Is epidural analgesia an effective way to manage pain during labor and what is the connection between it compared to instrumental delivery and caesarean section? Evgen Grizhymalskyi, the Head of the Anesthesiology and Intensive Care Department, is answering this question.
It is well-known that childbirth is a physiological process. At the same time, it is often accompanied by severe pain. Pain during labor is a subjective sensation caused by stretching of the lower uterine segment, cervical dilatation, pressure on the pelvic floor and perineal muscles, stretching of the vulvar ring and perineal skin.
Epidural analgesia (EA) is most commonly used to relieve and control pain in women in labor. The Cochrane Database of Systematic Reviews found epidural anesthesia to be the most effective pain management technique compared to inhalation anesthesia, systemic opioid and non-opioid analgesics, and non-pharmacological agents .
Since today EA has become widely used in medical practice to relieve labor pains, disputes have occasionally arisen between doctors about a direct connection between epidural anesthesia, instrumental delivery and caesarean section.
We (the team of Leleka Maternity Hospital) are also interested in this topic. Therefore, we would like to share an interesting original research of our Lithuanian colleagues, which was conducted in 2015 and published in the international medical journal MEDICINA titled “Labor epidural analgesia and the incidence of instrumental assisted delivery” by Kęstutis Rimaitis, as well as our data on this issue.
Based on the findings of the retrospective case-control study, the purpose of which was to study the effects of epidural analgesia on labor and its connection with the instrumental delivery, the following conclusions were drawn. Patients who underwent instrumental assistance (women in labor who underwent epidural anesthesia and instrumental delivery), as well as women in labor who did not have EA but underwent instrumental delivery were studied. Demographic data, main characteristics of pregnancy and childbirth, and short-term neonatal outcomes in newborns were examined.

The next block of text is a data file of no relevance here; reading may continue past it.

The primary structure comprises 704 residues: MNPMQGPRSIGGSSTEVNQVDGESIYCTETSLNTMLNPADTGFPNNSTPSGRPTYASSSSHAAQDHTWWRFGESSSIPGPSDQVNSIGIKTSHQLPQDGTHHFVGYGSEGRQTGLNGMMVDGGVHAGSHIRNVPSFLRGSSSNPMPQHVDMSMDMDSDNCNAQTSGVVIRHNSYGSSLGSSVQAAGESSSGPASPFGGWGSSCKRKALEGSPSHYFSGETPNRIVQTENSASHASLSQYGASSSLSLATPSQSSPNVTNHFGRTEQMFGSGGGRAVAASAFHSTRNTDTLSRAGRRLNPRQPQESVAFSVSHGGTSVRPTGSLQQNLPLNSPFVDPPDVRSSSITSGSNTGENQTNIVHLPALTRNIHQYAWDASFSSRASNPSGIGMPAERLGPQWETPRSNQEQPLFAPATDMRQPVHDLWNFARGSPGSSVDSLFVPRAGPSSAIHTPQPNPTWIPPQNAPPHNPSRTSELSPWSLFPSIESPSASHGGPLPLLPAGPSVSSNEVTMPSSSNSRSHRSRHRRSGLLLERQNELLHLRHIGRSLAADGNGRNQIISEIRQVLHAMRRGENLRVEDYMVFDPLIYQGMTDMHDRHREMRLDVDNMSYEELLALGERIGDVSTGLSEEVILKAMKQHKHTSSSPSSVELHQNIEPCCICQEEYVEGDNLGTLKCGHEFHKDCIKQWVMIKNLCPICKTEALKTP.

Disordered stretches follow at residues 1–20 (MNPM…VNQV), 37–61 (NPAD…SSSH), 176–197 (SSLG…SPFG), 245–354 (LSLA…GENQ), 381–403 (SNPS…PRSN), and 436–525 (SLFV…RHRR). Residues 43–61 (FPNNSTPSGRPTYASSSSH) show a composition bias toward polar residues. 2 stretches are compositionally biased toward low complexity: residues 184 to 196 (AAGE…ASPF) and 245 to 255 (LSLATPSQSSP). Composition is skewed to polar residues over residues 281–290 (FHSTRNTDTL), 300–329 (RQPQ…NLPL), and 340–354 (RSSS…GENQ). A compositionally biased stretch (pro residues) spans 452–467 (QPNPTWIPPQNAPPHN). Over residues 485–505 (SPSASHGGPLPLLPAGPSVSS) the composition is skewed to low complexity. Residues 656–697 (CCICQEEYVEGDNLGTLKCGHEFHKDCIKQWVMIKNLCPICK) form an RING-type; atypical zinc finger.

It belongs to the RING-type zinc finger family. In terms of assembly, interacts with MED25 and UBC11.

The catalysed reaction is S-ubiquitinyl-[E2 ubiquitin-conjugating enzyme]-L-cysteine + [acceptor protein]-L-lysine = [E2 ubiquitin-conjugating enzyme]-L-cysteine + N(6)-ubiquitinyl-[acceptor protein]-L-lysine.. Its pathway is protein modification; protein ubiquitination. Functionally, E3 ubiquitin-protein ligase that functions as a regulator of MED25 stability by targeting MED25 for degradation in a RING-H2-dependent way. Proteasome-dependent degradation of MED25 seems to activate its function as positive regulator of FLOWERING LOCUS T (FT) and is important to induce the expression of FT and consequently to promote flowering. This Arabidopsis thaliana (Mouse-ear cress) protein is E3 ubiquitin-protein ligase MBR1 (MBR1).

Findings of the study
During the study period, 7,675 women underwent vaginal deliveries and 187 patients underwent instrumental delivery (2.43 %). Vacuum extractions were applied to 67 women in labor (2.16 %) who received EA, and to 120 women in labor (2.61 %) who did not receive EA. On average, the duration of the first stage of labor was 510 minutes in the group of women with EA (for comparison, this stage was up to 390 minutes in the control group without EA but with instrumental delivery) — (P = 0.001). The average duration of the second stage of labor was from 40 to 60 minutes, respectively, P < 0.0005. Oxytocin was used much more often during childbirth to enhance the contractile activity of the uterus with poor uterine contraction strength (in 80.3 % of cases) compared to 58.3 % of cases in the control group (P = 0.003). There was no significant interrelation between the use of epidural anesthesia and instrumental delivery.
Advantages and disadvantages of the study
The authors of this article consider it important to mention several disadvantages of this study. First, any retrospective study is inevitably associated with a selection bias since women who experience labor pains and are more likely to have surgical intervention during childbirth ask for EA more often than others. This category of women belongs to a large risk group. Therefore, EA is recommended for them. Moreover, the use of oxytocin during labor pains has not been documented in women who received EA. Since oxytocin enhances the uterine contractile activity with poor uterine contraction strength, it can also affect the overall process of labor. Secondly, most of the studied women who received EA had not given birth before (in 81.8 % of cases compared to 18.2 % of cases). This may have influenced the total duration of labor, as well as the duration of certain stages of labor. A subgroup analysis of primiparas and multiparas who received EA showed that the first stage of labor was much longer in primiparas, while the duration of labor did not increase much in multiparas compared to primiparas.
Conclusions based on the study findings
According to this study, the use of epidural analgesia does not affect the likelihood of instrumental delivery and the risk of negative neonatal outcomes. At the same time, EA is directly related to the duration of the first and second stages of labor.